16-year-old track phenom Quincy Wilson doesn't qualify in 400m for Olympics

Updated

EUGENE, Ore. — Quincy Wilson, the 16-year-old who has become a fan favorite in TrackTown, USA, finished sixth in the men's 400-meter final on Monday night at Hayward Field, missing out on qualification in the event for the 2024 Olympic Games.

Another Quincy, Quincy Hall, won the event, running a personal best 44.17. Michael Norman, the favorite, finished second at 44.41. Chris Bailey finished just a hair behind Norman, in a personal best 44.42.

A sprinting sensation from the Washington D.C. area, Wilson broke the under-18 world record Friday in the first round of the 400, blazing around the track in 44.66. The high school record he broke had stood for 42 years. Then he topped that time in the semifinals Sunday, running a 44.59 to qualify for the finals.

Wilson was trying to become the youngest male to ever make the American Olympic track team. Despite Monday's result, the teenager saw the glass as more than half full.

“Three consecutive sub-44s is just amazing,” he said, a smile stretched across his face. “All I know is I gave it everything I had, and I can’t be disappointed. At the end of the day, I’m 16 running grown man times.”

QUINCY WILSON: Meet the 16-year-old track phenom

TEENAGE PHENOM: Quincy Wilson doesn't yet have driver's license

There's a chance that Wilson could be added to the 4x400 relay pool for Team USA. He joked that "you never know (what to expect) with USATF," pointing out that "this is all new to me."

"They could take somebody from the 100, the 200, the 800. They can take anyone they want to take," Wilson said. "They could take a long jumper as far as I know."

To be safe, he's not going to hang up his spikes for the summer just yet.

“I don’t know if my season is over yet, I don’t want to go eat ice cream too soon,” said Wilson, who prefers cookies and cream. “I could be getting that call and have to regroup. I’m just gonna keep my head down and keep praying on it and hope I make the team.”

Despite running against competitors twice his age (and size) and not even having a driver’s license yet, Wilson has put the track world on notice. He drew praise on social media from Snoop Dogg and Deion Sanders. Norman called the teenager’s performance “spectacular” after the semifinals.

"A 16-year-old coming out here, competing like a true competitor, not letting the moment get too big but living in the moment," Norman said about Wilson following Sunday's semifinals. "It’s great to see young talents like him elevate and push us to run a little faster, and take us out of our comfort zone. I think he has a bright future."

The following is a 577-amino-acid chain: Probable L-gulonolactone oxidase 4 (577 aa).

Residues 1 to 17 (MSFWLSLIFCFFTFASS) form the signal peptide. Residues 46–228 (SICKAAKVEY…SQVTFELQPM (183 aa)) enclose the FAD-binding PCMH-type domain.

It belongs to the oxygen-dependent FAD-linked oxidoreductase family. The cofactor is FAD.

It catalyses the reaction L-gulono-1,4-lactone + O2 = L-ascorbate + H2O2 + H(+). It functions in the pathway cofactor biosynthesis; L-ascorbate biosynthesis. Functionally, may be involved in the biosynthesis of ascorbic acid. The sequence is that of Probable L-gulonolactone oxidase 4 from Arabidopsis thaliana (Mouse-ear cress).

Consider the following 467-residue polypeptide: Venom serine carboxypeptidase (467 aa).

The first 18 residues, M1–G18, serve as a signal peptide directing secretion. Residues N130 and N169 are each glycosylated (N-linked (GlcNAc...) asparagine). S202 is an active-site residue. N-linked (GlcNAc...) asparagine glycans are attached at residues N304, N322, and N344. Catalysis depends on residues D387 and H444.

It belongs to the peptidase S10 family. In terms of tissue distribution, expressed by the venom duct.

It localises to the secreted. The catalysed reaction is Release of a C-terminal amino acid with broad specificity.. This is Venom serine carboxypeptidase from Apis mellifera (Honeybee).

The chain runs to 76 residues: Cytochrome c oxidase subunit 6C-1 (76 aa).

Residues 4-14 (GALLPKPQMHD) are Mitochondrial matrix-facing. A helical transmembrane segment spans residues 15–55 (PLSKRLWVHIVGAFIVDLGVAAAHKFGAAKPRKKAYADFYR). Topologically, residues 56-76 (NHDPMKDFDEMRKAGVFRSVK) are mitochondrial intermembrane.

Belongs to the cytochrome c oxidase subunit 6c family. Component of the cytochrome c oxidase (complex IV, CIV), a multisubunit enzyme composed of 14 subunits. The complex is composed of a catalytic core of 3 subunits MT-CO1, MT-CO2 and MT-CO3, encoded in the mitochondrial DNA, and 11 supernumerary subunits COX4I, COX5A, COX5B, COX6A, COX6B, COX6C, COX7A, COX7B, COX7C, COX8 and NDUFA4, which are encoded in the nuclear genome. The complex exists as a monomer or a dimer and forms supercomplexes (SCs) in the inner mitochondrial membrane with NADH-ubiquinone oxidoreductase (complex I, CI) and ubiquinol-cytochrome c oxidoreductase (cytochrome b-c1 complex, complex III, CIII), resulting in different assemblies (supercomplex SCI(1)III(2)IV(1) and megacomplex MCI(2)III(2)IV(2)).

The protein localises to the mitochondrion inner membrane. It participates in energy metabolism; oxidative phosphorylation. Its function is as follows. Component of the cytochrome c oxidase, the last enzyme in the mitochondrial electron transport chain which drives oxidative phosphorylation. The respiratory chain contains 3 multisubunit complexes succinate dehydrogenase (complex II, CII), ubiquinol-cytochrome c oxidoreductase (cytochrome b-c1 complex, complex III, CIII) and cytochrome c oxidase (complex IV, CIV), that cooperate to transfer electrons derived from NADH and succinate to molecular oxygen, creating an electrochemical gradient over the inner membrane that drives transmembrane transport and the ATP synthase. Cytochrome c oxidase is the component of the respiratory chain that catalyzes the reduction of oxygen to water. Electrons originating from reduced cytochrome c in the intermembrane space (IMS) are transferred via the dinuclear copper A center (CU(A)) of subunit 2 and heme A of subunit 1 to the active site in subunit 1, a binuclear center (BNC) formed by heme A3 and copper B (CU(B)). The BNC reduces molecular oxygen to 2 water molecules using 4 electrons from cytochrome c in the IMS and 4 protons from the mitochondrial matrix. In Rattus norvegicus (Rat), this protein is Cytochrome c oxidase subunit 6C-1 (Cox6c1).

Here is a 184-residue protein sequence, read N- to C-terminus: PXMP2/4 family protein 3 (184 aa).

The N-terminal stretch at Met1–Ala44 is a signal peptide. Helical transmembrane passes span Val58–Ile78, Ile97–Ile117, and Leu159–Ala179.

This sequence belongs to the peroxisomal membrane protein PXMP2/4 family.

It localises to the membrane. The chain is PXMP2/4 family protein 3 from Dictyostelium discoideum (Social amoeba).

Wilson joked after the semis that he was “just running for my life out there.” He said after the final that he didn't execute quite as well as he hoped, but gushed about his experience nonetheless.

"I wasn’t even thinking about making it to the biggest final in America," Wilson said. "I’m so thankful."

'I really am here'

High school track phenoms are rare at the Olympic track and field trials, but not entirely unheard of: In 2016, 16-year-old Sydney McLaughlin-Levrone finished third in the 400 hurdles and qualified for the Rio Games, becoming the youngest athlete to make Team USA’s Olympic roster in 36 years. (McLaughlin-Levrone is favored to win the 400 hurdles later this week). McLaughlin-Levrone was the youngest athlete to make Team USA’s Olympic track roster in 36 years.

The last high schooler to make the men’s Olympic team was Erriyon Knighton, who ran the 200 at the Tokyo Games as a 17-year-old. He finished fourth there, but won bronze in the event at the 2022 World Championships.

Eight years ago, Wilson was 8 and competing at the Junior Olympics in Humble, Texas. Starstruck by the professional runners he saw on TV, he asked his mom, "How do I get like that?"

Wilson finished fourth that meet, running the Under-8 400 in 1:06.44. His mom told him if he worked hard, ran hard and allowed himself to live in the moment, "You'll be that kid one day."

Monday when Wilson was introduced, the Hayward Field crowd of 12,000-plus roared loudest for him, a boost that he said, "pumped me up a lot. Even though I was in Lane 2, the fans made me forget about that."

After he crossed the finish line, little kids swarmed him for his autograph. The moment wasn’t lost on him.

"When I was signing somebody’s shirt today, I was like, 'I really am here,'" he said. "It's crazy."

And it's likely only the beginning.

Email Lindsay Schnell at lschnell@usatoday.com and follow her on social media @Lindsay_Schnell

This article originally appeared on USA TODAY: Quincy Wilson doesn't qualify in 400m for Paris Olympics

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